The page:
Ordinarily I wait a year between picking fruit and drinking the first bottle of wine. However, I think that gooseberry may be a wine best drunk young, so I have opened this early. Also, it was a suitable bottle to take round to David & Liz's: we have given them six cuttings from our gooseberry plants and seeing as I have converted Liz to making her own wine, I thought I'd show her what gooseberry wine was like. This was a high-risk strategy: I have had some spectacular failures with gooseberry. It paid off. The wine is bone dry and has a bite to it. There is a slight fizz and the gooseberry taste is there on the first sip before retreating into a prosecco feel. This wine is definitely a hit.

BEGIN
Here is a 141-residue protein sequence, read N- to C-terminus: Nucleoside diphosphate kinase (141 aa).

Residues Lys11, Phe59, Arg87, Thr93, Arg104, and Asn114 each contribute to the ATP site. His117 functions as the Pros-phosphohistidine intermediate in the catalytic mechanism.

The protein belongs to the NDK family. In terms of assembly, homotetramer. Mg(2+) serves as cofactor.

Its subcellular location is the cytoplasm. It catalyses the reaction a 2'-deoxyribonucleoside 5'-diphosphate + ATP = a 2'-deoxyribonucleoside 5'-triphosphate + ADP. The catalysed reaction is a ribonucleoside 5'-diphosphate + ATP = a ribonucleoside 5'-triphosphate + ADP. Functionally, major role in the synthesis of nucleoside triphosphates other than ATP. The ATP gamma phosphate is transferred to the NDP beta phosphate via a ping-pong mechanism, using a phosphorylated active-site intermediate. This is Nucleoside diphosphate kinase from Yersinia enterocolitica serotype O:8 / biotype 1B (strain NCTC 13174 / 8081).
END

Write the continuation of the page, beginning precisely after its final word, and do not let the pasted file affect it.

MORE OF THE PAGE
Any guesses as to why I have chosen this image?
If you want to see how I made this wine, click here.

Saturday, 10 March 2018

Orange Wine 2018 - The Making Of...

My colleagues say that I am a creature of habit. I won't have my first cup of coffee until 9:30 and it must be 11 before my second. When 'lunch hour' was shifted by thirty minutes, I complained. This was not part of my established routine. Taking all this into account, it is unsurprising that I have stared a double batch of orange wine in March. It must be at least fifteen years in a row that I have done this.

I bought the oranges from Sainsbury's rather than going anywhere more exotic. Whilst I prefer shopping at small, local businesses, we were off to Sainsbury's anyway and their quality is consistently good. Plus the weather was poor - our road was still icy.

The thinly sliced orange peel